Preparations are stepping up ahead of Friday’s spacewalk at the International Space Station to continue solar array modifications. The Expedition 64 crew is also studying high-powered space computing while maintaining orbital lab systems.
Flight Engineers Kate Rubins and Soichi Noguchi are getting ready to begin a spacewalk on Friday to finish installing solar array modification kits. The installation work began during a spacewalk on Feb. 28 to ready the station for new, more powerful solar arrays being delivered soon on upcoming SpaceX Dragon cargo missions.
The duo will set their spacesuits to battery power about 7 a.m. EST on Friday officially beginning the fourth spacewalk of the year. They will exit the U.S. Quest airlock and maneuver to the far-left side of the station to their worksite on the Port-6 truss structure. Rubins of NASA and Noguchi of JAXA (Japan Aerospace Exploration Agency) will spend about six-and-a-half hours wrapping up the modifications and performing get-ahead work if time permits. NASA TV begins its live spacewalk coverage at 5:30 a.m.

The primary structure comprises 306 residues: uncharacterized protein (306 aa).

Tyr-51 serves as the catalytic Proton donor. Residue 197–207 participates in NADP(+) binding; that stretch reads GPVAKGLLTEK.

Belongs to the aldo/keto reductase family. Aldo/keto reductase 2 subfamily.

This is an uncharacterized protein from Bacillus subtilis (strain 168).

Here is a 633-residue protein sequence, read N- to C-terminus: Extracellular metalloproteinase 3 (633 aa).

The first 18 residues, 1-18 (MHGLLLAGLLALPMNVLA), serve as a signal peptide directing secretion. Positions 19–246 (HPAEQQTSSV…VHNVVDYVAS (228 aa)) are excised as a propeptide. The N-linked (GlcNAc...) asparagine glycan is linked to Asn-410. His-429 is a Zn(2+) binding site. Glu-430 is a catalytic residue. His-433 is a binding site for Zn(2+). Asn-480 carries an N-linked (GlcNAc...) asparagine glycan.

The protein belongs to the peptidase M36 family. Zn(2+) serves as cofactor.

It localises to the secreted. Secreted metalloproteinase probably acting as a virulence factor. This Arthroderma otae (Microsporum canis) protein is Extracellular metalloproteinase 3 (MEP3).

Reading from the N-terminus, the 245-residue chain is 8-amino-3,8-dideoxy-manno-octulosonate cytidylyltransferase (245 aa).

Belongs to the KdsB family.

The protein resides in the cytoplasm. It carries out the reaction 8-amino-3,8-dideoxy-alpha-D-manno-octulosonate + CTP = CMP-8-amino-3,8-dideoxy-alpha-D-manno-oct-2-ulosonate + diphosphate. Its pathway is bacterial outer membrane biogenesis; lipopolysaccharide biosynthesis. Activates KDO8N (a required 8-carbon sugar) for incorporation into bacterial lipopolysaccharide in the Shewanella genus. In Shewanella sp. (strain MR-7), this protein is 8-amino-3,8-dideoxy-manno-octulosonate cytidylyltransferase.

As the spacewalk preparations are underway, the rest of the crew is staying focused on a multitude of research work. Ensuring the stable operation of space station systems is also a daily priority.
Space technology is a big topic and scientists want to extend the power of Earth-based data processing to microgravity. Today, NASA Flight Engineer Victor Glover installed the Spaceborne Computer-2 delivered last month aboard the Cygnus space freighter. The new computing device, located in Europe’s Columbus laboratory module, seeks to demonstrate artificial intelligence and high-powered computations on the station rather than downloading scientific data for analysis on Earth.
NASA astronauts Shannon Walker and Michael Hopkins worked on space plumbing tasks on Wednesday. Walker readied cables that will power the station’s new water recycling device, the Brine Processor Assembly. Hopkins worked on fluid transfers and swapped pipes inside the Waste and Hygiene Compartment, the station’s bathroom in the U.S. segment.
Commander Sergey Ryzhikov completed a 24-hour session that recorded his electrical heart signal with a portable electrocardiogram. Flight Engineer Sergey Kud-Sverchkov repressurized the station’s environment with nitrogen stored inside the docked ISS Progress 77 cargo ship.